Yummers. I'm not quite sure what it was about this book that piqued my little A's interest. Our copy is one of the precious few that I have from my own childhood (inexplicably, my librarian mother did not keep our books for posterity!), and boasts a plain, faded white cover, bereft of illustrations. As is James Marshall's way, the illustrations within the book are extremely simple, each facing a spacious page with five or six lines of tightly packed text in a smallish font. Even the story seems a bit beyond a toddler's interest, a rotund pig named Emily who adores every food she encounters, perhaps a bit too much, and after a long day of eating with her best friend Eugene ends up home in bed. For whatever reason, he loves it. Of course I love it too, and always smile to myself when I feel a twinge of the childhood fascination with the sandwich machine, where Emily simply can't just choose ONE sandwich, but must get two, a tuna fish and a "jelly delight."
I'm the Biggest Thing in the Ocean. A dear friend and former colleague posted a picture of her classroom lesson on this book to Instagram, and I immediately knew that A needed to read it. Nemo and all things ocean-related are big in our house, and I was sure he would love the book. Hearing him say "ocean" ranks fairly high on the list of "cutest things I've ever heard" but my favorite experience with the book, by far, was hearing him say "What happened?" when a whale swallows the eponymous squid of the title. Granted, it's a phrase I always utter on that particular page, but that just makes it sweeter. A bonus of the book for older children is the opportunity to compare and contrast, talking about large and small.
The Lorax. Repeat offender (written most lovingly, of course). A's first fascination with The Lorax was short-lived, but now I will admit that I cringe a bit when he finds it, because IT MUST BE READ IMMEDIATELY. The whole thing. I have it memorized. It haunts my dreams a little.
Oh My Baby Bear. This particular gem is one of Audrey Wood's lesser known titles. I picked it up on a whim at the library because A enjoyed Silly Sally so much. It's adorable, and made even cuter for a toddler because it's about a baby bear learning to do things on his own. I do NOT eagerly anticipate that day, of course, but I love to see how A enjoys reading about the baby bear turning into a "little bear."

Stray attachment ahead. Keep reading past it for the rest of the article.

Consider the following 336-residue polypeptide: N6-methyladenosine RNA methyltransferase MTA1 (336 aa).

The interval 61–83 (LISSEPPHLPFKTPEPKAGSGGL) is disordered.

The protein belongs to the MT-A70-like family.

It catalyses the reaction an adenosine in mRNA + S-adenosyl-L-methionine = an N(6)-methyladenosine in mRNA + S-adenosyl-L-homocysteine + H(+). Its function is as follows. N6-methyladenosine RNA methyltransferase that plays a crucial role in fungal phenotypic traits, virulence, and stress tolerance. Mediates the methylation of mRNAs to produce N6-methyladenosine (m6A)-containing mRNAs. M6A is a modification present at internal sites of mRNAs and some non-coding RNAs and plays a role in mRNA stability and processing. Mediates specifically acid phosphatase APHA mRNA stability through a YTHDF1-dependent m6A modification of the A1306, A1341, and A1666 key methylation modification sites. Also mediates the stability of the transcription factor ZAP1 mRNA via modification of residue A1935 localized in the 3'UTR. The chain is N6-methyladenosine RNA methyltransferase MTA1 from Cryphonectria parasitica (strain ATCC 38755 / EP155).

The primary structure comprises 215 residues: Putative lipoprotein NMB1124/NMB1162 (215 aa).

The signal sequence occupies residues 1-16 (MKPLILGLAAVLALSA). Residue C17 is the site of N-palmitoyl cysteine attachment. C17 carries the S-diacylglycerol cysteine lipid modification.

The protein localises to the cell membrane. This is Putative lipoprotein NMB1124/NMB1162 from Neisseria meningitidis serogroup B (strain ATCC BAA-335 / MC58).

Rosie's Walk and Goodnight Owl. I absolutely LOVE the beautiful, vintage-style illustrations of Pat Hutchins' books, and have seriously debated making a few prints of book pages to frame. What I did not expect was for the incredible simplicity of the books to appeal to A. That may sound strange, because he is only 21 months old, so one would assume simple is great. However, I tend to associate books with little to no text as being more useful to slightly older children, who can really converse with you about what might be happening on the page. This is not the case-with engaging illustrations children are almost inevitably interested.
Mr. Messy. I loved these little books growing up, and I'm sure part of their appeal lies in the novelty of their size. My favorites were Mr. Messy and Little Miss Splendid, although my mother always used to say that Little Miss Bossy must have been written for me. I tried to pick out a few that I thought A might enjoy, and he loves this one. We tried for Mr. Greedy too, but the giant in the middle of the story scared him. They are not especially well-written books, in my humble opinion, but are classics in their own right.
The Giant Jam Sandwich. If I was not overly cautious about exposing my baby to the world, I would definitely have embedded a video of him demanding that I read this book, which sounds something like "Damn sammich!" over and over. Utterly adorable. At first, I wasn't especially bowled over by the book-I found it via a recommendation over at Dinner A Love Story, and had never heard of it before. Over time though, I have grown to appreciate it. It's like a less complicated version of Cloudy with a Chance of Meatballs, and like the early Pat Hutchins books, contains lovely illustrations undoubtedly of a different era.
Fox in Socks. I was excited to pick this book up, in no small part, I have to admit, from Deb at Smitten Kitchen's hilarious cocktail story about it (featured in her fabulous new cookbook). I am not deeply familiar with a lot of Seuss titles, actually. Even The Lorax was only a foggy memory for me until I started to read it to A. To say that it is not my favorite wouldn't be unfair, but it completely warms my heart when A turns to me with a thrilled expression once we reach his favorite pages, the "bluey gluey" section. If he loves it, I will grow to love it too.
Bread and Jam for Frances. Ah, I saved this one for last. I have longed for the day when I could share these most beloved books with my child, and while I read them to him all the time when he was a wee infant, they are lengthy, with long sections of text and sparse illustrations. Once he really began to enjoy books, it was even more time before he would sit down for a Frances book. His newfound enthusiasm is aided, in no small part, by the wonderful audiobook collection that is still in existence. My whole family knows and loves the collection, and I still have our original cassette tape. Thankfully, the CD is available, and it is now in near-constant rotation in our car. My little guy runs out to the car shouting "bread jam!" After we began listening to it all the time, A was quick to jump on the actual book, and I could not be more happy about it. Even though each reading is almost ten minutes long. I don't mind reading Frances books forever. Really.